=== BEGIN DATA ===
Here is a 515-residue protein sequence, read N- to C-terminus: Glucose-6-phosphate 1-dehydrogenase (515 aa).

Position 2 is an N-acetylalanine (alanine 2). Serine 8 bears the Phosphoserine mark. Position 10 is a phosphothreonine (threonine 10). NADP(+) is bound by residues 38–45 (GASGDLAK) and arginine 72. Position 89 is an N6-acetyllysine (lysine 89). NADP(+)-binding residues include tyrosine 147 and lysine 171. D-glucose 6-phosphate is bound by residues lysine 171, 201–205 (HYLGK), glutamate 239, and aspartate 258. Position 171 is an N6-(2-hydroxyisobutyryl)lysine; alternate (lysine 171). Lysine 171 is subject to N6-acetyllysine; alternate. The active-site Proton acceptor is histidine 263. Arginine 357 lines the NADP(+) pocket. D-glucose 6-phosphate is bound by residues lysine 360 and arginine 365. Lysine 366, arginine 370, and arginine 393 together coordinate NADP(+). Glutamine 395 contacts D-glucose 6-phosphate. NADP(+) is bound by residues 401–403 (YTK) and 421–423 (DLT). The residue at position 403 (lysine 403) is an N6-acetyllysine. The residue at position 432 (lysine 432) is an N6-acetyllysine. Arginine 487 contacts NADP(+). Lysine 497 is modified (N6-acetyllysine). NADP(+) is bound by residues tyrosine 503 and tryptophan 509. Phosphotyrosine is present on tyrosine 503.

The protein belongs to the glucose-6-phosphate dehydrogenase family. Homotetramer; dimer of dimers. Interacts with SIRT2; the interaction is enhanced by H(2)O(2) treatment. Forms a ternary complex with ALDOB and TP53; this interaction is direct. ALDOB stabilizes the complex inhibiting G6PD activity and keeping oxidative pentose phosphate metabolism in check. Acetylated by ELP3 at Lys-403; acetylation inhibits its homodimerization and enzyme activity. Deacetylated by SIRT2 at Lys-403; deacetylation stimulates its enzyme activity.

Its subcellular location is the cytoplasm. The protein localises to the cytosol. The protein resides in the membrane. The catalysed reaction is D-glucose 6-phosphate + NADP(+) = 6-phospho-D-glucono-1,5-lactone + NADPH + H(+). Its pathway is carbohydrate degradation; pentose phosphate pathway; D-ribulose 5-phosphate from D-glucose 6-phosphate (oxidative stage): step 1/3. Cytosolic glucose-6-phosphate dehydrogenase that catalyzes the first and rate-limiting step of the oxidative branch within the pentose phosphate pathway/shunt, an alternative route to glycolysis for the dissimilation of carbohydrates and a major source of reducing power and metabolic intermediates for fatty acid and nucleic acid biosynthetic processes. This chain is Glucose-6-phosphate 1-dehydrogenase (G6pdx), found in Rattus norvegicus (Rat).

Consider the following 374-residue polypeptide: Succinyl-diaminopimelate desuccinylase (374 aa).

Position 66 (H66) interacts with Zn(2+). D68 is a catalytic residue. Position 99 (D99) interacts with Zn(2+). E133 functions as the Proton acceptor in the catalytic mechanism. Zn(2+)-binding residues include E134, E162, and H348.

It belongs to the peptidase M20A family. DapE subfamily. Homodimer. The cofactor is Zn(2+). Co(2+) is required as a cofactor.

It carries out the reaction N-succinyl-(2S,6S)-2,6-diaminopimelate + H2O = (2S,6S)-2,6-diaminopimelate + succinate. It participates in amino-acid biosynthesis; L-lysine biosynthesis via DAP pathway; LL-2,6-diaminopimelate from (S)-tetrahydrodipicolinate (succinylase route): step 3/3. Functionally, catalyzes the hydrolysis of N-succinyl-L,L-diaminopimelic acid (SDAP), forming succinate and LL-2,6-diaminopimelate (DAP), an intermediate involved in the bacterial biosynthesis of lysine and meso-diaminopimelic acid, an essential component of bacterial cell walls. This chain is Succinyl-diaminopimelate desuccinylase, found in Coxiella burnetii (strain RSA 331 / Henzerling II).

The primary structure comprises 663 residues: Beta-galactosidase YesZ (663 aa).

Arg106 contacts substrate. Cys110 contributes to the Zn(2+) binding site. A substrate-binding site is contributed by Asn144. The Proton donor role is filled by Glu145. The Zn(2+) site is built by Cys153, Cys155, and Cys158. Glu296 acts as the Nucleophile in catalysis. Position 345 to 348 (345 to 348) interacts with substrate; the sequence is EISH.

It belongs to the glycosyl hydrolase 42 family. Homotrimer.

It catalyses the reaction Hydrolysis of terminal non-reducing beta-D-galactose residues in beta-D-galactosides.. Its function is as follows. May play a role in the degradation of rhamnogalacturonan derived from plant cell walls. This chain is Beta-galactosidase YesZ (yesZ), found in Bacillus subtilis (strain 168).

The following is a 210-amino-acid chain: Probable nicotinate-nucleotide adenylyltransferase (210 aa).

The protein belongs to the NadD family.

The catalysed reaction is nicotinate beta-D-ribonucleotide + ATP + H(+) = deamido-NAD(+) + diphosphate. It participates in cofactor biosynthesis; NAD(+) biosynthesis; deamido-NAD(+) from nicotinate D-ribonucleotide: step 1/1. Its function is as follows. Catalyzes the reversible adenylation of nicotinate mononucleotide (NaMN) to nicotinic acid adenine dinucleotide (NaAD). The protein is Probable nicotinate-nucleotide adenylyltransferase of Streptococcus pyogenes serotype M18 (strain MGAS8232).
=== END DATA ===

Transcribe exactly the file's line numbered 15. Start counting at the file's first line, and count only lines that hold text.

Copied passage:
The catalysed reaction is nicotinate beta-D-ribonucleotide + ATP + H(+) = deamido-NAD(+) + diphosphate. It participates in cofactor biosynthesis; NAD(+) biosynthesis; deamido-NAD(+) from nicotinate D-ribonucleotide: step 1/1. Its function is as follows. Catalyzes the reversible adenylation of nicotinate mononucleotide (NaMN) to nicotinic acid adenine dinucleotide (NaAD). The protein is Probable nicotinate-nucleotide adenylyltransferase of Streptococcus pyogenes serotype M18 (strain MGAS8232).